You would have done better during 2017 if you had been entirely invested in stocks, but if stocks had declined a bit during the year, you would still have $84,000 in income to use as needed while you were waiting for your stock portfolio to recover.  If 2017-2027 looks like 2000-2010, with the meager stock market returns during that period, you would gain about $400,000 over the period with an all-stock portfolio.  If you had the stock-bond portfolio, you would still gain about $1,080,000 through the period due to the dividends and interest payments that you were collecting during the time.  You would have substantial gains from your portfolio, rather than having a lost decade.

So, in conclusion, while you will probably do better with all stocks over long periods of time (two decades or more), you might actually do better if you mix in some bonds for shorter periods of time.  This is because the high stock returns are due to a few short periods, while bond returns are fairly steady and constant.  So don’t fear the bond.  Learn to love it for the steady returns it provides.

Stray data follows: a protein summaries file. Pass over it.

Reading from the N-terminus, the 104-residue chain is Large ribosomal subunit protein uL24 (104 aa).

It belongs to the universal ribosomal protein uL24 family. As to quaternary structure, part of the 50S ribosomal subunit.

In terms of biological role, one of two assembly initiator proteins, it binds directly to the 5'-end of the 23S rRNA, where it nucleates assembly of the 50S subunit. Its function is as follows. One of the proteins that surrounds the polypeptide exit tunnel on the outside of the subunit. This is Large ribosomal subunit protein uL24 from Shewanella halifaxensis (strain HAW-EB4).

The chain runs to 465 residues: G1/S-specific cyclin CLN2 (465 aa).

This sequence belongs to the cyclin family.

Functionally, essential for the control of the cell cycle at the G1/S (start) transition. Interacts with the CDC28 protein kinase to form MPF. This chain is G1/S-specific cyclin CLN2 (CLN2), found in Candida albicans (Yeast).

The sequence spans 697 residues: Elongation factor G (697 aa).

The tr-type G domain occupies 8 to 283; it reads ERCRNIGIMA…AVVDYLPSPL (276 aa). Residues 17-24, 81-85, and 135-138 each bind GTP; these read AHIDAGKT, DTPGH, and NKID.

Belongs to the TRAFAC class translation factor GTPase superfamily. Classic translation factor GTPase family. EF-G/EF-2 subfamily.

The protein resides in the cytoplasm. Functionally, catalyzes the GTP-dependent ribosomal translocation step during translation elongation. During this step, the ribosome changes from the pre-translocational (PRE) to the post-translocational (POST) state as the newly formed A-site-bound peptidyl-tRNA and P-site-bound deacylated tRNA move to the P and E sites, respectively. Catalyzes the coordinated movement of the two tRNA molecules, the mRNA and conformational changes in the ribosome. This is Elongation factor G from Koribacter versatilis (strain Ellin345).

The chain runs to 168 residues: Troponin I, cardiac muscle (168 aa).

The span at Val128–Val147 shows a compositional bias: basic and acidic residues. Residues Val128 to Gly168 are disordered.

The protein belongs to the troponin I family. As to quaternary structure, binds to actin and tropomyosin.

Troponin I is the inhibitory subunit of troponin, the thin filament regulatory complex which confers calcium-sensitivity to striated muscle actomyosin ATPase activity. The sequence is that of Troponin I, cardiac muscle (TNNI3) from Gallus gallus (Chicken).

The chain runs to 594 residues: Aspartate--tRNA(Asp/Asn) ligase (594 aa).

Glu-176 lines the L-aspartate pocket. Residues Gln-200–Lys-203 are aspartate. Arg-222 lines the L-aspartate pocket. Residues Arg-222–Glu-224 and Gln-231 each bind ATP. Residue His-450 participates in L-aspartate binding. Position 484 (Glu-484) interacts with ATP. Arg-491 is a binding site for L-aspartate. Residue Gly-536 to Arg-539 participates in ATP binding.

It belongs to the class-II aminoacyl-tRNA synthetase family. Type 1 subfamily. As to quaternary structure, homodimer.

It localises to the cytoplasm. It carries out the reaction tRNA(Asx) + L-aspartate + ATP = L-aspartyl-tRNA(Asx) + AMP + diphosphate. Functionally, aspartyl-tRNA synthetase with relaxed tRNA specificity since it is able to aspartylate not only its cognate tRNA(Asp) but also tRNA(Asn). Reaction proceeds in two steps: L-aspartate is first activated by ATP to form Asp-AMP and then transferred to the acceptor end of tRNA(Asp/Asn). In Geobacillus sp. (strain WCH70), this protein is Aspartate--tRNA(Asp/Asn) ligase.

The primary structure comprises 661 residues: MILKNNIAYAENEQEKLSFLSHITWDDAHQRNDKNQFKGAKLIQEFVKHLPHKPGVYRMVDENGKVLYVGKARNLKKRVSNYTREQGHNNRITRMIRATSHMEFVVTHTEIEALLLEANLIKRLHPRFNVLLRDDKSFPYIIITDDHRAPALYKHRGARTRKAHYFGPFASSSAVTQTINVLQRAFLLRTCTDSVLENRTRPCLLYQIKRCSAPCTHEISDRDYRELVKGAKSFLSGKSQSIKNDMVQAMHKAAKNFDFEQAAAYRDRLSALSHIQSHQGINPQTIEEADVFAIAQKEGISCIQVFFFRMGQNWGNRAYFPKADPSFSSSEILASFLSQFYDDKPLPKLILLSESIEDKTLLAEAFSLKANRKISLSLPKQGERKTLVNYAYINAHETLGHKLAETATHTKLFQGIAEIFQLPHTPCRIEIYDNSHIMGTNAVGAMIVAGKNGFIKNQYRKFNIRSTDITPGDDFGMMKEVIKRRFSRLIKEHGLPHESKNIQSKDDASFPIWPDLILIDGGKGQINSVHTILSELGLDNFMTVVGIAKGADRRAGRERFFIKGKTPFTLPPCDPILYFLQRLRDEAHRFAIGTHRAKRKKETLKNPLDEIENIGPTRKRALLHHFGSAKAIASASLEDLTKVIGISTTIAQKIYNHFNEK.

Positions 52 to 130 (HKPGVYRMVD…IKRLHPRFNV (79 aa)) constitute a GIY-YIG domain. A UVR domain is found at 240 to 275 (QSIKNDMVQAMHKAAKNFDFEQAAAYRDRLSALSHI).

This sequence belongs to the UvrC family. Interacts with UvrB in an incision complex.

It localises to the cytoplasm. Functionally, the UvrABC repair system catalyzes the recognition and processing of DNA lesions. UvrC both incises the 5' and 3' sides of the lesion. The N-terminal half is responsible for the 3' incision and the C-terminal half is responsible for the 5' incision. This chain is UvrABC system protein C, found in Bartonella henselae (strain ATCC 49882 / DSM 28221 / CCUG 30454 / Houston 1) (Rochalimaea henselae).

Have a burning investing question you’d like answered?  Please send to vtsioriginal@yahoo.com or leave in a comment.

Follow on Twitter to get news about new articles.  @SmallIvy_SI

Disclaimer: This blog is not meant to give financial planning or tax advice.  It gives general information on investment strategy, picking stocks, and generally managing money to build wealth. It is not a solicitation to buy or sell stocks or any security. Financial planning advice should be sought from a certified financial planner, which the author is not. Tax advice should be sought from a CPA.  All investments involve risk and the reader as urged to consider risks carefully and seek the advice of experts if needed before investing.

Any Interest in a Class on Investing?